Codex of Inscriptions Index
Codex - Issyk Inscription
Paleography of 8 Türkic Alphabets
S. Amanjolov Issyk Inscription
E. Alili Issyk Inscription
Inscriptions-Euro Asiatic- Achiktash
Codex of Inscriptions-Euro Asiatic - Don
Codex of Inscriptions-Euro Asiatic - Kuban
Codex of Inscriptions-Euro Asiatic - S. Enisei
Codex of Inscriptions-Euro Asiatic - Isfar
A blurb on Issyk Inscription (pp. 411-412)
Languages and literature in the Kushan Empire
An unknown language in an unknown script
Harmatta J., Puri B., Etemadi G. (ed.) History of Civilization of Central Asia. Vol. 2. Delhi: Motilal Banarsidass, 1999
|Kyzlasov Alphabet Table||Amanjolov Alphabet Table||Amanjolov's Book Contents|
The oldest inscription in Türkic alphabet, the Issyk Inscription, written on a flat silver drinking cup, was found in 1970 in a royal tomb located within Balykchy (Issyk), a town in Kyrgyzstan near Lake Issyk, and was dated by 5th c. BC. In the tomb was a body of a man dressed from head to toe in magnificent attire, the clothes, jacket, pants, socks, and boots all had a total of 4,800 attached pieces of pure gold, greatest ever found in a tomb except Pharaoh Tutankhamen. The top of the cone-shaped crown covering ears and neck carried golden arrows emblem. A sword on the belt right side and a knife on the left were in sheaths. Beautiful relief ornaments of animal art decorated shields, belt and front of the hat. Radiocarbon tests determined the age of the finds as belonging to the fifth century BC. What was the world in the 5-th century BC? We have archeological discoveries, where dating is almost always somewhat speculative, and reconstructions of the ancient Greek maps, and the views of the Mesopotamian and Chinese records. From the Mesopotamian, Chinese, and Greek texts, from the archeological discoveries of the kurgans, from the written monuments, we get a glimpse of the nomadic nations of the Central Asia in the 5-th c. BC. The various interpretations of the graphics and contents of the inscription witness the paucity of the finds and the potential for the studies.
The difficulties in interpreting the same spelling are not staggering, all researchers working with texts not broken into words encounter them, and the task is complicated by the absence of vowels even if the modern language is known and a scribe is perfect, the bsncfvwls can be parsed quite differently, in addition to the “absence of vowels”. On another hand, with the today's capabilities, we can generate a list of possible options in seconds, given that we know most of the consonants, and have appropriate dictionaries and algorithms. This is, of course, applicable to any text with partially known phonetics, like the phonetized record of the Hunnic phrase  . And on another hand, if any inscription to be deciphered is parsed into words of few phonemes (up to 3-4), that word can be practically read in any language, because statistical probability of accidental match of short words in any language is better than 1. Without semantic restrains, any short words can be read in any language. With some linguistic ingenuity, a short phrase resembling some sense can be assembled of such words in any language. The series of readings of the Issyk Inscription provides a viable example of this statistical deviancy. We should welcome the fact that the discussion finally broke off from the closeted bounds to the public review on the Internet. A light of day is a best disinfectant from unscrupulous patriotic misrepresentations.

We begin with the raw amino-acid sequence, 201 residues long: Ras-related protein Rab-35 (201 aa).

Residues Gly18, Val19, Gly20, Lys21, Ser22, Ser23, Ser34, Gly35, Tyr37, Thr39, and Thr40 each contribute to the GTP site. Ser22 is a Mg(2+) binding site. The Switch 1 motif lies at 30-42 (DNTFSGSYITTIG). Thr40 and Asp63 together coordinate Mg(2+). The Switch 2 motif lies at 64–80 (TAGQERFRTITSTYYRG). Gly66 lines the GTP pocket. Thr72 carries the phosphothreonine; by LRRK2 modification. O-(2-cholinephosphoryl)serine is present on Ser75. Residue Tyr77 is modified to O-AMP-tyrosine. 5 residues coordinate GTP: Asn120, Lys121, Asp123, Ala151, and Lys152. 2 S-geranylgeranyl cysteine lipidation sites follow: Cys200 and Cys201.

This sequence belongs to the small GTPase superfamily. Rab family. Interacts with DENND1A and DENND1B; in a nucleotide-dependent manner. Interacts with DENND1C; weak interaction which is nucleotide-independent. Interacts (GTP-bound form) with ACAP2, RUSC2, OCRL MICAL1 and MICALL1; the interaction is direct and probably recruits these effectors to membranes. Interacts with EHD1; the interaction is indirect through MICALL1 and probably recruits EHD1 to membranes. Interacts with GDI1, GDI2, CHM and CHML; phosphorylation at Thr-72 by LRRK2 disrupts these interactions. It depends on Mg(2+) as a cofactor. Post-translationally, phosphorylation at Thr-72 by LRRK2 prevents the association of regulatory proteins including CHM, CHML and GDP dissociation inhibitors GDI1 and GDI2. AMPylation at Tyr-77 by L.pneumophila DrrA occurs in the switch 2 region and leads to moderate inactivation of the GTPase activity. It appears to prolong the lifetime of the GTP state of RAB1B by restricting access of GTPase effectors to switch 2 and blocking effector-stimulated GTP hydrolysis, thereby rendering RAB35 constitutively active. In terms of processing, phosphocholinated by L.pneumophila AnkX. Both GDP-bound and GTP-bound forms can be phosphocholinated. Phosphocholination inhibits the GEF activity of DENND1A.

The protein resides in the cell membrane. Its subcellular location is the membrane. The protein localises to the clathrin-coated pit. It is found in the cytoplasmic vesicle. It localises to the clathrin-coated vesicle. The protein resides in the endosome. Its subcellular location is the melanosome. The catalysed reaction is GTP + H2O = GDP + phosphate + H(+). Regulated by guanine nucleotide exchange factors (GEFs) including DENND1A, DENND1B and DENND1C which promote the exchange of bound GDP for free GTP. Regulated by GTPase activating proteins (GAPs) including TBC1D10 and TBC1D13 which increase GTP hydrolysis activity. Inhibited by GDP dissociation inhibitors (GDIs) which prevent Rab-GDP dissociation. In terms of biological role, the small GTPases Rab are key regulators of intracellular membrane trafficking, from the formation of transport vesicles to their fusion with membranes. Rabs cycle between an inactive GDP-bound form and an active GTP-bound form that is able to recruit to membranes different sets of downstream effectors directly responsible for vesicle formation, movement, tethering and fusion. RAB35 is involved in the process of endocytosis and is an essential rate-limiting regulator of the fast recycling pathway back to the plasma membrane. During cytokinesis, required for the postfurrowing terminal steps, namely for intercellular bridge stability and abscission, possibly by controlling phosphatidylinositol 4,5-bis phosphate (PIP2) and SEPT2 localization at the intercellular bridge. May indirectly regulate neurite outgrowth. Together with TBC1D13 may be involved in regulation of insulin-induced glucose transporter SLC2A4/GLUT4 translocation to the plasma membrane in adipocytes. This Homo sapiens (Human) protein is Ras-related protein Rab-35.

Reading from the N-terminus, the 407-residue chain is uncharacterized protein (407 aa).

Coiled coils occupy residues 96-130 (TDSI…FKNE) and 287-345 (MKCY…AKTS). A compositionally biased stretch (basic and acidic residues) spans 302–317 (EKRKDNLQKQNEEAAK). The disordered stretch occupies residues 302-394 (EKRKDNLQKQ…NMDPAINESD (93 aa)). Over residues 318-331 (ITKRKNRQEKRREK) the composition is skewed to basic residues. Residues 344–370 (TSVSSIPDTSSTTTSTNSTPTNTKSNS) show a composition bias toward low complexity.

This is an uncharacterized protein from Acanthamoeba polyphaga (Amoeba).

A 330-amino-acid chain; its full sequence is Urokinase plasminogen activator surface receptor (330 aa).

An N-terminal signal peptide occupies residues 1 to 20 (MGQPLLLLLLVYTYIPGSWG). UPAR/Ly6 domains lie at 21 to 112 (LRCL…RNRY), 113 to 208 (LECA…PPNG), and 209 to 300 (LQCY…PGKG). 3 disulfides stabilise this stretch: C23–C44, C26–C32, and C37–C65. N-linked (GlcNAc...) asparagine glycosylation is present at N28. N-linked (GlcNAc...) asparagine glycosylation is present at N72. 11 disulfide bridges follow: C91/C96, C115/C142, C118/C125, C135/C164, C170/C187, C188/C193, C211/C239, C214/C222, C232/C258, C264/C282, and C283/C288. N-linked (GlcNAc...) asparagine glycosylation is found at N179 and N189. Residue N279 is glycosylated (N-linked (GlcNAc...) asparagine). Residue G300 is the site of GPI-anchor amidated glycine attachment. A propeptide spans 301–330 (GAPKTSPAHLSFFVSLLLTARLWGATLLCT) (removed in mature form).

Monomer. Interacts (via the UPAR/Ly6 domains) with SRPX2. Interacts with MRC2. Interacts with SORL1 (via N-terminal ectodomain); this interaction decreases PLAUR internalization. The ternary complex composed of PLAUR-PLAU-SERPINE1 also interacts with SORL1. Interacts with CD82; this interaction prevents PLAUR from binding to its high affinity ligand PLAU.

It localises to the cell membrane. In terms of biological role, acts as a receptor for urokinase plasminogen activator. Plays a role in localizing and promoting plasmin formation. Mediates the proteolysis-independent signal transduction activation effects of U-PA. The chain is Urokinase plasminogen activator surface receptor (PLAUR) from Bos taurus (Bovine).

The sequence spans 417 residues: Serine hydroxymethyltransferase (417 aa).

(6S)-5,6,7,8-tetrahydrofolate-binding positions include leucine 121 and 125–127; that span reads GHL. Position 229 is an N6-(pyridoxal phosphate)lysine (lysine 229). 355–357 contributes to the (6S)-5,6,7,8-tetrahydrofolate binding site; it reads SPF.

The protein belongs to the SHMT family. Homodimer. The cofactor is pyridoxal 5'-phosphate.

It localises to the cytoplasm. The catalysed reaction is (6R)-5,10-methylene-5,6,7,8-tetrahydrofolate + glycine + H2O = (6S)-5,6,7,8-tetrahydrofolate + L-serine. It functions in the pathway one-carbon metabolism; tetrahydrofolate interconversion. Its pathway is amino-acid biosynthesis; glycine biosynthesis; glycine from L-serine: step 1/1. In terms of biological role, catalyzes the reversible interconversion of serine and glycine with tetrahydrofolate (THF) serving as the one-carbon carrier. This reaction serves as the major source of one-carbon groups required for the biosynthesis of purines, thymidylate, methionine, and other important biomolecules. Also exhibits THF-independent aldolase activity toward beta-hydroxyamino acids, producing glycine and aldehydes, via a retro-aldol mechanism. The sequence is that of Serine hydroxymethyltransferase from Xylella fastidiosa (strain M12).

And at last, the contents of the inscription finally fall within the known Türkic ethnological tradition of raising a leader to a throne, be he styled Shanyu or Khan or whatever: the chalice deposited with the Prince and its inscription appear to be the ceremonial cup he used to swear his oath of office during coronation, before being raised on a felt carpet and carried prescribed number of times around the Assembly of representatives. The departed was given his chalice, along with all other travel necessities, for the arduous travel to the other world.
For a listing of other images, publications and attempts to read click here. Posting's notes and explanations, added to the original text and not noted specially, are shown in (blue italics) in parentheses and in blue boxes.